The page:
The Supreme Court of Justice unifies the requirements for electronic invoicing as a value title:

Decision STC11618 of the Civil Cassation Chamber of the Supreme Court of Justice (SCJ), issued on October 27, 2023, established unified criteria on the requirements necessary to consider an electronic invoice of sale (EIS) as a value title. These requirements are divided into two categories:

Formal requirements:

  1. The EIS must be generated in electronic format (XML) and include a description of the goods or services invoiced, as well as the name “electronic invoice” and the Unique Electronic Invoice Code (CUFE).
  2. The CUFE must be validated by the National Tax and Customs Directorate (Dian) and delivered to the purchaser. This requirement does not apply to physical invoices, or to situations where validation is not possible due to technological problems attributable to Dian.

It is important to note that, according to the Supreme Court of Justice, registration of the EIS in RADIAN is necessary for its circulation, but not for it to be considered a title.

Substantive requirements:

  1. The EIS must mention the right it represents, including the author’s signature and the expiration date.
  2. Acknowledgement of receipt of the EIS is required.
  3. Acknowledgement of receipt of goods or services is required.
  4. Express or tacit acceptance of invoice must be made within three days of receipt of goods.

With regard to acceptance, the Supreme Court of Justice has chosen to follow the position of Decree 1154 of 2020 and not to apply Law 1231 of 2008. The Decree erroneously stipulates that express acceptance must take place within three days of receipt of the goods or services, whereas Law 1231 of 2008 states that the period begins on receipt of the invoice. This SCJ decision is contested for several reasons:

  1. The hierarchy of norms establishes that the law prevails over the regulatory decree, despite its specific nature: the decree does not have the power to override the law, which remains in force and applies in full to both electronic and physical sales invoices. Where the rule makes no distinction, it is not for the interpreter to create one.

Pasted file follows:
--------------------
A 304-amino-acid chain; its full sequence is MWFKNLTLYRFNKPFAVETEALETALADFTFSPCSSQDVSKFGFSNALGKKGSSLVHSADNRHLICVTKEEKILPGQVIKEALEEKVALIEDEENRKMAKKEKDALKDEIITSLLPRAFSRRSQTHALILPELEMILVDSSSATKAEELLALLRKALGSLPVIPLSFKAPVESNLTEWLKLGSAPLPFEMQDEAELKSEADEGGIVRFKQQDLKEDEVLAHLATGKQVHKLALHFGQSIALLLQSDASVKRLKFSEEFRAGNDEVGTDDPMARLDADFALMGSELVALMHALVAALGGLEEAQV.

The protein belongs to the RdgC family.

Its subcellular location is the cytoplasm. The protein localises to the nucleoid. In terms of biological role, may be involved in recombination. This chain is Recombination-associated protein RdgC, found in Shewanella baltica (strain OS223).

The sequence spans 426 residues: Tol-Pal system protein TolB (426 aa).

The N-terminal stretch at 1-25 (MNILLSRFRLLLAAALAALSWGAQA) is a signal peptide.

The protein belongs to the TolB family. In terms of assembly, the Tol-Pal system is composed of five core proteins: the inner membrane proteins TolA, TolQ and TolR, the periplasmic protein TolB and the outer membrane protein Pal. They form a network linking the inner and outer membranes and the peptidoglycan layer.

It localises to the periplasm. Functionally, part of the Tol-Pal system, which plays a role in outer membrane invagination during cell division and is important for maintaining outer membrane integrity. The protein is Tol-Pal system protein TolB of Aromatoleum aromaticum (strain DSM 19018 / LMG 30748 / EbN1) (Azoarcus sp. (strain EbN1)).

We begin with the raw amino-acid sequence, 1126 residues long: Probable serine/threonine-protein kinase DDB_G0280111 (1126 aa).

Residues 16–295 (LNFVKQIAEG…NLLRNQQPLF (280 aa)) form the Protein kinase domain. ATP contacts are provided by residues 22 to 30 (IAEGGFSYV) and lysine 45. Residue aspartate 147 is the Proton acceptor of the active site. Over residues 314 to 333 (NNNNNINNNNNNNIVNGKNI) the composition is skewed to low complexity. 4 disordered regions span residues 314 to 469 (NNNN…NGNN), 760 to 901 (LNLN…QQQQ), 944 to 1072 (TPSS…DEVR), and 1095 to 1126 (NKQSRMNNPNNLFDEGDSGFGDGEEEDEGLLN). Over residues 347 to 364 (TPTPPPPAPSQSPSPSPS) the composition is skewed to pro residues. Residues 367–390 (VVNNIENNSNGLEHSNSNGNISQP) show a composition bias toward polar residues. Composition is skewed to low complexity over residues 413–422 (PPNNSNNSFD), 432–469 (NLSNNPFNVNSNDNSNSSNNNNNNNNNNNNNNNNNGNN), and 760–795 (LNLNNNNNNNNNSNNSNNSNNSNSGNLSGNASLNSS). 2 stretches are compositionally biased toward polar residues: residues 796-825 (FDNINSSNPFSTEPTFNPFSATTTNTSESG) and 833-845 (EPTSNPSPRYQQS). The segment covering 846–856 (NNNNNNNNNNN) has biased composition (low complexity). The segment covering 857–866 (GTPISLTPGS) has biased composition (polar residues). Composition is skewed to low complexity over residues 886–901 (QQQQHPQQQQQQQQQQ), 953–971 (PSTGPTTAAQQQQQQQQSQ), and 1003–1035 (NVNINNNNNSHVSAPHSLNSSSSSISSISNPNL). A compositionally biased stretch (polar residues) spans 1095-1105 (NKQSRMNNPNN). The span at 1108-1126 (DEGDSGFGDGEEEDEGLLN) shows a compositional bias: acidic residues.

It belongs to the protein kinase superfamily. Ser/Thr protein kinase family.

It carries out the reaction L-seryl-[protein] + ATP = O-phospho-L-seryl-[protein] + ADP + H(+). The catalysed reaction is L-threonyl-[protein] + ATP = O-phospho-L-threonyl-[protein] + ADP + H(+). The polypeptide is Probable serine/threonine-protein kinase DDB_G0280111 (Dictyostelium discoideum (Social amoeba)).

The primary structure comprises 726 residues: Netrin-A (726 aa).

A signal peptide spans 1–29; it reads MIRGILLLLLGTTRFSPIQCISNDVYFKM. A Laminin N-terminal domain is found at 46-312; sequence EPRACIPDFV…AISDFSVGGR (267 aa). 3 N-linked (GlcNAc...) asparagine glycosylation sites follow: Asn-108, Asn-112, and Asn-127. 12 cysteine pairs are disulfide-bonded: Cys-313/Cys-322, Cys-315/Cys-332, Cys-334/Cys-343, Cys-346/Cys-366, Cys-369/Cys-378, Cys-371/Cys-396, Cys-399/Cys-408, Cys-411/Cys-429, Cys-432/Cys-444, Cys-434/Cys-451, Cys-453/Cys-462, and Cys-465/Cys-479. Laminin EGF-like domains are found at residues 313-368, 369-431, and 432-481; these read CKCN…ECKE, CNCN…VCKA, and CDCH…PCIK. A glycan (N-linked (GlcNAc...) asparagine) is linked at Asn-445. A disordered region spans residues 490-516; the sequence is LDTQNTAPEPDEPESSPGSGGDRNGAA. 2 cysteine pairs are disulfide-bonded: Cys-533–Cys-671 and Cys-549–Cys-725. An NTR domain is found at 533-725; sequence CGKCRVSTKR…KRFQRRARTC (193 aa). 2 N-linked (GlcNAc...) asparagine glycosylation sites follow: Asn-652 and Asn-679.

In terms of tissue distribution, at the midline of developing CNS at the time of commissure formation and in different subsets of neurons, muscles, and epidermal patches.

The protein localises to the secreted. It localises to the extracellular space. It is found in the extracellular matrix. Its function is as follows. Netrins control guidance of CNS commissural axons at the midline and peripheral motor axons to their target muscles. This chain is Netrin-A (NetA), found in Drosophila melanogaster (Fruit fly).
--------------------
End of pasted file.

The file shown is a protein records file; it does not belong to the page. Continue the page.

2. The Supreme Court of Justice underlines the speed of e-commerce, which often leads to invoices being issued before goods or services are delivered. However, this is contrary to Article 1 of Law 1231 of 2008, which stipulates that all invoices must correspond to goods or services that have actually been delivered or provided. This applies to both electronic and physical sales invoices.
  3. Finally, acceptance of the invoice, whether express or tacit, serves as proof of delivery of the goods or service, as indicated by the SCJ in STC9542-2020. Acceptance implies that the purchaser of the goods or service has validated that the contents correspond to reality.

This recent position of the Supreme Court of Justice regarding acceptance is not only contrary to the law, but could also lead to practical difficulties when it comes to proving “receipt of the goods” by the party executing the action. Despite the existence of a certain flexibility in terms of evidence to support this fact, it is undeniable that some judicial operators tend to apply very strict criteria with regard to these requirements.



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